Projects to encourage economic growth in St. Paul neighborhoods, beautify a vacant lot in the downtown core and even explore bridging a freeway to heal a bisected community were awarded funding by the Knight Foundation in St. Paul on Monday.
The nine projects received more than $640,000 to help create a vibrant, inclusive St. Paul and reflect "a growing recognition that a thriving city is defined and led by its community," foundation officials said.
The idea is to give creative and talented people an incentive to stay in the city and encourage residents to participate in civic life, said Jai Winston, the new Knight Foundation program director in St. Paul.
"The creative energy and appetite for positive change in St. Paul is palpable," Winston said. "These projects aim to tap into this momentum, engaging the community in innovative projects that aim to connect diverse residents and seek their input into programs that will make the city an even better place to live and work."
The projects were announced Monday afternoon during a ceremony to introduce and welcome Winston at the James J. Hill Center near Rice Park. They include:
Other projects receiving funds are intended to keep innovators and entrepreneurs in St. Paul's Creative Enterprise Zone, as well as attract new ones, and connect new residents to local events and programming through an interactive online forum. Another is working to promote the development of a new park in the Hamline Midway neighborhood.
The $642,500 from Knight is part of more than $64 million given to St. Paul community initiatives since 1977.
The James S. and James L. Knight Foundation is a national foundation that invests in journalism, the arts and in the success of cities where the Knight brothers once published newspapers.
For more information, go to knightfoundation.org.
By James Walsh, Star Tribune
To read full article, go here.
The owner of the dark and vacant TCF Bank Building in downtown Minneapolis is taking a page from the North Loop playbook in its quest to lure creative office users to the city’s core.
Franklin Street Properties has completely gutted the four-level brick building at 801 Marquette Ave., exposing interior brick, concrete, steel and timber, some of which dates back to 1923, when the first level of the structure went up.
The building was previously home to TCF Financial Corp., which moved its headquarters to Plymouth last year and prompted Wakefield, Mass.-based Franklin Street and its architect, Perkins + Will, to dream up a new use for the building, which had a 1980s feel.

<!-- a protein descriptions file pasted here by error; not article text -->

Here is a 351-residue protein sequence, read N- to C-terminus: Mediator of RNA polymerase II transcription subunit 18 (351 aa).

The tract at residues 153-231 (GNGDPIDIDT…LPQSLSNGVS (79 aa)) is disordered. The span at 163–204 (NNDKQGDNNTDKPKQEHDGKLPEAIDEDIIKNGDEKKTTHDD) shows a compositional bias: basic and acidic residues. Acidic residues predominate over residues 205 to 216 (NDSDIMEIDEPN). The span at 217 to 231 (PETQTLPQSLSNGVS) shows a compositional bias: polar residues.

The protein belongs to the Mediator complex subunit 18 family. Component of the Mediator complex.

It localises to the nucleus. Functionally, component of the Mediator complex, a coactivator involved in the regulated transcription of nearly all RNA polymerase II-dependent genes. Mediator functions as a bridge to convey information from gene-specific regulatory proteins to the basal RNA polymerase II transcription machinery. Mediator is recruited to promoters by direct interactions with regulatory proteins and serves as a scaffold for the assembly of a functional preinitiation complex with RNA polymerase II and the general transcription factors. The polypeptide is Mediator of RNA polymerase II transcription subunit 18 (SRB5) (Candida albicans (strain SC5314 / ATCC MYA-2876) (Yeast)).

Franklin Street Properties (NYSE: FSP) and its leasing agent, CBRE Minneapolis, unveiled to the Business Journal its plans for the 120,000-square-foot building, as well as the underutilized — and frankly, cold and dark — atrium that links the Bank Building to the former TCF Tower, which has also been renovated by Minneapolis-based Ryan Cos. US Inc. Ryan also is the builder on the bank building renovation.
“This is like taking a North Loop vintage building and dropping it into the heart of the city, with a skyway connection and all the amenities of the core,” said Mark McCary, senior vice president for CBRE, who is marketing the property with Larissa Champeau and Paddy Clancy.
The North Loop neighborhood is one of the hottest in the Twin Cities because developers have repurposed old warehouses into creative office spaces that attract ad agencies, architects and tech companies.
It’s not the 50-story mixed-use skyscraper that Franklin Street had originally planned for the bank building, but it’s still a $15 million to $20 million investment that should alter the feel of a block that has felt dead.
“We went through the process of going vertical first,” said Will Friend, regional director for Franklin Street. “But when we moved on from that, we saw the bones of what we had.”
The large, open-air arches on the third and fourth floor of the bank building will become windows, and the floor on the third level will be expanded, creating a balcony on the fourth floor that looks down on the third floor.
CBRE is targeting a single user for the third and forth floors, which total 65,000 square feet. Office or retail/restaurants are being targeted for the first and second floors.
The atrium will be “one of the must dynamic spaces in the downtown skyway system” following its renovation, Friend said.
Ryan Cos. will remove the escalators from the skyway level to the first floor and replace them with a grand staircase. A large screen will stretch four floors and play movies and slideshows. A catwalk will connect the bank building to the 17-story TCF tower building, which is now called the 121 South Eight Street.
A retail partner will sell coffee, sandwiches and even happy hour drinks in the atrium. The Musicant Group of Minneapolis will create programming to get people into the 4,000-square-foot space.
A rooftop amenity deck also will be added in between the two buildings.
The renovation will be complete next spring.
By Nick Halter, Minneapolis/St. Paul Business Journal
To read full article, go here.